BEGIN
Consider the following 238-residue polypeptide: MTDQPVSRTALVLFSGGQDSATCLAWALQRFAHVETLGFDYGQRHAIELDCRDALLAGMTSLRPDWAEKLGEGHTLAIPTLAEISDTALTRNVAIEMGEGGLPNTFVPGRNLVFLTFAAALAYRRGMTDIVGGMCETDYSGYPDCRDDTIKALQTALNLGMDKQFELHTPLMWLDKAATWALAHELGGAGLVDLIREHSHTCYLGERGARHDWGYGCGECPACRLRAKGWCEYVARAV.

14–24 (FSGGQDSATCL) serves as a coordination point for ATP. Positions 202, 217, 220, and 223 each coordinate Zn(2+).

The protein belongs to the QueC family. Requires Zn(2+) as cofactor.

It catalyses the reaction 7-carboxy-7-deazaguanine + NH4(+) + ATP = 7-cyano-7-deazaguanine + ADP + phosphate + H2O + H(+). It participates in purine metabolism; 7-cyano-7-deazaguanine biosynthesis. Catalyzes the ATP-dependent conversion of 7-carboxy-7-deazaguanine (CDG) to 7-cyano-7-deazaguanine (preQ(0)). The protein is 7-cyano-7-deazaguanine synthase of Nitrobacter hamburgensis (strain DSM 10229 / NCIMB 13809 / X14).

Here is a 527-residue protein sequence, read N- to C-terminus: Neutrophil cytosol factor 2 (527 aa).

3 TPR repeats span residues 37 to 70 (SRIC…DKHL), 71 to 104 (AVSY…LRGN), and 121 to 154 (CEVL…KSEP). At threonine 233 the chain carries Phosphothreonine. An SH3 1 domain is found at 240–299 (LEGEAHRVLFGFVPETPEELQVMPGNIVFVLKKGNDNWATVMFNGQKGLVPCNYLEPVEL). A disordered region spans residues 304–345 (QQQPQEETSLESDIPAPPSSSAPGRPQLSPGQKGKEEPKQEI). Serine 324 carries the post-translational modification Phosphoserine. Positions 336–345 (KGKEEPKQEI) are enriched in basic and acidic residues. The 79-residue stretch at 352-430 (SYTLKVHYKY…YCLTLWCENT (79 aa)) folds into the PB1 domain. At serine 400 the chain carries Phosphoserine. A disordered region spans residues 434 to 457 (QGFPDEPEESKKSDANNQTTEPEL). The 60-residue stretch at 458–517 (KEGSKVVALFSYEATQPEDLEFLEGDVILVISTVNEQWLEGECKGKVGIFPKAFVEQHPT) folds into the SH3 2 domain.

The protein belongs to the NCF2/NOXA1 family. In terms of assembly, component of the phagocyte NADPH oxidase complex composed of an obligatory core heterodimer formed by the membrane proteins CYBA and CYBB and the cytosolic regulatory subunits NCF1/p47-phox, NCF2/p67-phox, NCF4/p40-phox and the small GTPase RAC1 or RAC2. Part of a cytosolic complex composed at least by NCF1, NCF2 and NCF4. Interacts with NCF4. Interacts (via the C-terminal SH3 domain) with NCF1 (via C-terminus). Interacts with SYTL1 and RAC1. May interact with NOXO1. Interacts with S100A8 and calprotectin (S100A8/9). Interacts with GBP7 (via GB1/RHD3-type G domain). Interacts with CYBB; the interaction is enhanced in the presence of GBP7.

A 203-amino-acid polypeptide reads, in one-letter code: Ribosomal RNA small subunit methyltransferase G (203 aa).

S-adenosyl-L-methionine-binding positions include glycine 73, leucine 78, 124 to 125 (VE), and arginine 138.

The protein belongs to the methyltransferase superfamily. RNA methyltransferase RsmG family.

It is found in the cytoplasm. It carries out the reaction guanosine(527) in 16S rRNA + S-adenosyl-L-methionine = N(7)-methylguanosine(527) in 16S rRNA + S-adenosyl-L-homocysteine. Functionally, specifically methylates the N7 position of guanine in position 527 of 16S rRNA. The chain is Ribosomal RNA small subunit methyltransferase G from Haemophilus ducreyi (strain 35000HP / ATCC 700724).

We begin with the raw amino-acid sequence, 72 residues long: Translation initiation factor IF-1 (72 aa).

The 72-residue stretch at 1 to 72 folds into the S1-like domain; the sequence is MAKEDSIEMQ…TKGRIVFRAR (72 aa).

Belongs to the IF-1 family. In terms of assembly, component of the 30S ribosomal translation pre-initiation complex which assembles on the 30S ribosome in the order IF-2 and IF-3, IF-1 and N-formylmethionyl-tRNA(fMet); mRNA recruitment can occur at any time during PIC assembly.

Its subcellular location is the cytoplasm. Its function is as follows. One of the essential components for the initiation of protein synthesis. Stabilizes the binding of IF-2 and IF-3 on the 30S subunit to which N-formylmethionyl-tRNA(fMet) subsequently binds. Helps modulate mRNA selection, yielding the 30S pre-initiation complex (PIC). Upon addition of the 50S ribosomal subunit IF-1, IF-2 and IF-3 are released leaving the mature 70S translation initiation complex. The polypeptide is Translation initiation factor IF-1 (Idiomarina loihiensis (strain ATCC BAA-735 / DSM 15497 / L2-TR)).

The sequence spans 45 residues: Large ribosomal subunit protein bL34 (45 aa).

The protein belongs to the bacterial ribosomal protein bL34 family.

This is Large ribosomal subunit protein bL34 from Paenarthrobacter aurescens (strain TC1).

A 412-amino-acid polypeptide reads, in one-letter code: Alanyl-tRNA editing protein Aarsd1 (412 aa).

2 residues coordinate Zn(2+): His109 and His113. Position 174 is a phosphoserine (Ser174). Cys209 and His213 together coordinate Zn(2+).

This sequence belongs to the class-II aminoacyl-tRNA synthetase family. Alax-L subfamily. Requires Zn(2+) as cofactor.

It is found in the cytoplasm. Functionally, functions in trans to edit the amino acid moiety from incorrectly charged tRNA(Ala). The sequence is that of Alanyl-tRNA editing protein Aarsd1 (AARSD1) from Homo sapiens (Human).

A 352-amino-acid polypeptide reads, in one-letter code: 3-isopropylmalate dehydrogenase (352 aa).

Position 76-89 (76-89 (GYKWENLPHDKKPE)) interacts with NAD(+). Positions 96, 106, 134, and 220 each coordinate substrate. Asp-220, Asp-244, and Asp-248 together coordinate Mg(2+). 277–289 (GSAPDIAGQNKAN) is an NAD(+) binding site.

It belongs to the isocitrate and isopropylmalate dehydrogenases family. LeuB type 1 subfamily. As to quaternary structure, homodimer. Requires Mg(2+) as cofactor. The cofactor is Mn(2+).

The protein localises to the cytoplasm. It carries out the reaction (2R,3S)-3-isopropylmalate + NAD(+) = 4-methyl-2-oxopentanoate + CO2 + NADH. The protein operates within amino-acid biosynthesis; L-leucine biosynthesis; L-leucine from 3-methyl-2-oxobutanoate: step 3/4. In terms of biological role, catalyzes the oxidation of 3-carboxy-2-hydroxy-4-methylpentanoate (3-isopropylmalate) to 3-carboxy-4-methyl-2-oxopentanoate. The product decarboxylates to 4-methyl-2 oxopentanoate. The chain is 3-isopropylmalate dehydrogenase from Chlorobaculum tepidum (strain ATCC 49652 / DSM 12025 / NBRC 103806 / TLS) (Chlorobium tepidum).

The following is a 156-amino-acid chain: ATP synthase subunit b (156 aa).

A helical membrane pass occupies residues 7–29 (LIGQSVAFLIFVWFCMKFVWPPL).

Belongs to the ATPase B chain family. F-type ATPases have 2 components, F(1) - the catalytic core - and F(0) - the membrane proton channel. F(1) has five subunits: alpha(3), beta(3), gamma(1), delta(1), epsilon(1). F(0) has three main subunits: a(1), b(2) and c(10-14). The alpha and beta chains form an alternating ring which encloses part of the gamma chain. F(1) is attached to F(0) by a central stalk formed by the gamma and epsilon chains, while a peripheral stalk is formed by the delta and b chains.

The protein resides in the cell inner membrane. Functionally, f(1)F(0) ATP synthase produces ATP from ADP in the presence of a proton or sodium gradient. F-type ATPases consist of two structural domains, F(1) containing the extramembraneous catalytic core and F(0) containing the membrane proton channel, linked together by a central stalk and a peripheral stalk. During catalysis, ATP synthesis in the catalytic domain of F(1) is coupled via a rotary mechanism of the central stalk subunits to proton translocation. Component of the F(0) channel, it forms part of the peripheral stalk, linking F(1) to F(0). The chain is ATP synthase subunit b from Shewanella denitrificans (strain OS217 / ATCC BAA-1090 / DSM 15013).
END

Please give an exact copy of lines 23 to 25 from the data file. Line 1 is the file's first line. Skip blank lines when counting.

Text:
A 352-amino-acid polypeptide reads, in one-letter code: 3-isopropylmalate dehydrogenase (352 aa).

Position 76-89 (76-89 (GYKWENLPHDKKPE)) interacts with NAD(+). Positions 96, 106, 134, and 220 each coordinate substrate. Asp-220, Asp-244, and Asp-248 together coordinate Mg(2+). 277–289 (GSAPDIAGQNKAN) is an NAD(+) binding site.

It belongs to the isocitrate and isopropylmalate dehydrogenases family. LeuB type 1 subfamily. As to quaternary structure, homodimer. Requires Mg(2+) as cofactor. The cofactor is Mn(2+).